Investing in Disruption #3: Markets That Don't Exist Can't Be Analyzed - 7investing

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Investing in Disruption #3: Markets That Don’t Exist Can’t Be Analyzed

In Part 3 of Simon's new series on Disruptive Innovation, he explains why being the first to take the leap into new markets can be challenging but also rewarding.

August 3, 2022

This is Part 3 of a 5-Part series on Investing in Disruptive Innovation. Here is Part 1 of the series, here is Part 2, and here is a primer on what disruption means and why it’s so important in investing.

As written by Clay Christensen in his book The Innovator’s Dilemma, the third principle of disruptive innovation is markets that don’t exist can’t be analyzed.

In a nutshell, that’s the very foundation of “The Innovator’s Dilemma.” Are you willing to make a leap of faith, even if you have absolutely no idea what lies in front of you?

Companies find themselves facing that same question. It’s impossible to know how things will go when they enter a market that doesn’t exist yet. There’s no data about their former growth rates or profit margins. No case studies on what other companies did well or did poorly. No market experts or consultants to help them decipher data. When it comes to entering a new market, the uncertainties are huge.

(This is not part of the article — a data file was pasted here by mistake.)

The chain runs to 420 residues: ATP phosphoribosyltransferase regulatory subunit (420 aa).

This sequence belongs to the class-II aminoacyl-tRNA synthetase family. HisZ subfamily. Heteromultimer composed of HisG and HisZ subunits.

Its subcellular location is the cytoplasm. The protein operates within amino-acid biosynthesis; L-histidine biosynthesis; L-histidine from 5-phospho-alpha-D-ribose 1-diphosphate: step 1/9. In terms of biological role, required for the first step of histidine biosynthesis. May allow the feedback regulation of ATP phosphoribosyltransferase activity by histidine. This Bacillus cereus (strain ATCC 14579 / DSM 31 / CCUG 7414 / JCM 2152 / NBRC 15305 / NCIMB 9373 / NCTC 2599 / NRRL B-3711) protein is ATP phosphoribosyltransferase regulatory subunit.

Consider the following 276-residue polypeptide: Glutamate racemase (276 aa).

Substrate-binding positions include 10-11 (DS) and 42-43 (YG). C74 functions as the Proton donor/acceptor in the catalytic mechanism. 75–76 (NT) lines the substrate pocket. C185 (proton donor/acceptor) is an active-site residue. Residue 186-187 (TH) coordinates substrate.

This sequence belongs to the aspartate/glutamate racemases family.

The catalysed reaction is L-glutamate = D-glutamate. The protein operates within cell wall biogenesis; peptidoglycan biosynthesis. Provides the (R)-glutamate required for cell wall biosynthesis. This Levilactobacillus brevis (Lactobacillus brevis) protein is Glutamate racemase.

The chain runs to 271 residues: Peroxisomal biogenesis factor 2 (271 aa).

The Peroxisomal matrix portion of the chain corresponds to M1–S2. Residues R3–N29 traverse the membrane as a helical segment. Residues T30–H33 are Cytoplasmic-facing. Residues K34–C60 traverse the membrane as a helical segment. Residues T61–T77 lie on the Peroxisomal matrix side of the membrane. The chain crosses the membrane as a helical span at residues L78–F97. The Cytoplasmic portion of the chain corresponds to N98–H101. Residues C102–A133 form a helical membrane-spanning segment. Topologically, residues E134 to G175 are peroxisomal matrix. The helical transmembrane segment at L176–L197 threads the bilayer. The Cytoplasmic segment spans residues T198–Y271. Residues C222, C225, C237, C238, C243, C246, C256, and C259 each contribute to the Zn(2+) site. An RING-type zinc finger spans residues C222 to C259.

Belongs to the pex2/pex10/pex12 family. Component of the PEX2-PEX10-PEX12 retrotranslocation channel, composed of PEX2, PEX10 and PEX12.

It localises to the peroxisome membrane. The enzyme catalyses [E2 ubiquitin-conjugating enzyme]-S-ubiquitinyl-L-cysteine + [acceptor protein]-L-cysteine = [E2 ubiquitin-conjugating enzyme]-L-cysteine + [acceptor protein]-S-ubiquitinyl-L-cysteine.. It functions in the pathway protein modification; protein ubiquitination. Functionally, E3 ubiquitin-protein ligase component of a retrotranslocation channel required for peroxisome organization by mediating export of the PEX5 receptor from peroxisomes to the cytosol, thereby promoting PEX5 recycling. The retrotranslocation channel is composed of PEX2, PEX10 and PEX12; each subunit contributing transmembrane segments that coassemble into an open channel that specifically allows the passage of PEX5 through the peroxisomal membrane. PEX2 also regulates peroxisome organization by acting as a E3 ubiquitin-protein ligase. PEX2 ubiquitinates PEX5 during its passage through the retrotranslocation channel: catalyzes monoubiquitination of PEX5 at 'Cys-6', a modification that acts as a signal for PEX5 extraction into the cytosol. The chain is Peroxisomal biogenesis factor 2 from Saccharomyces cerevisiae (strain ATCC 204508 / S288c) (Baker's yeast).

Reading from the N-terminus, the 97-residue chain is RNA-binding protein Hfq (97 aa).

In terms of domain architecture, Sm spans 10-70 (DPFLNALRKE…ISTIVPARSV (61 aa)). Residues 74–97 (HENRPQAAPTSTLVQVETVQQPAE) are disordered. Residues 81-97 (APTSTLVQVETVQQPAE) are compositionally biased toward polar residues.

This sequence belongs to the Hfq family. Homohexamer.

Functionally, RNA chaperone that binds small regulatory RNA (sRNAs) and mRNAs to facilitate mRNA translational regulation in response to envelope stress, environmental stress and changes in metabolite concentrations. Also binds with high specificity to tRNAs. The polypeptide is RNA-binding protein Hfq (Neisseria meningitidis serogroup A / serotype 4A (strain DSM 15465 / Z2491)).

The Disruptive Twist

Yet as scary as taking the leap sounds, there’s also ample rewards awaiting the trailblazers who enter new markets. They get the unique opportunity to learn the needs of their new customers ahead of anyone else, and then adapt their own products to match those demands of their developing market. First-mover advantages are strong here because there is an absence of established competition. Blue Ocean markets where competition is limited or non-existent have no preconceived notions of what pricing should be or what features are generally-acceptable.

That can also make things challenging for larger and deeper-pocketed players later on. Newcomers get the advantage of creating products and customer relationships from scratch, giving them an opportunity to innovate quickly. Those customer-influenced features and strong relationships can be difficult for future competitors to displace.

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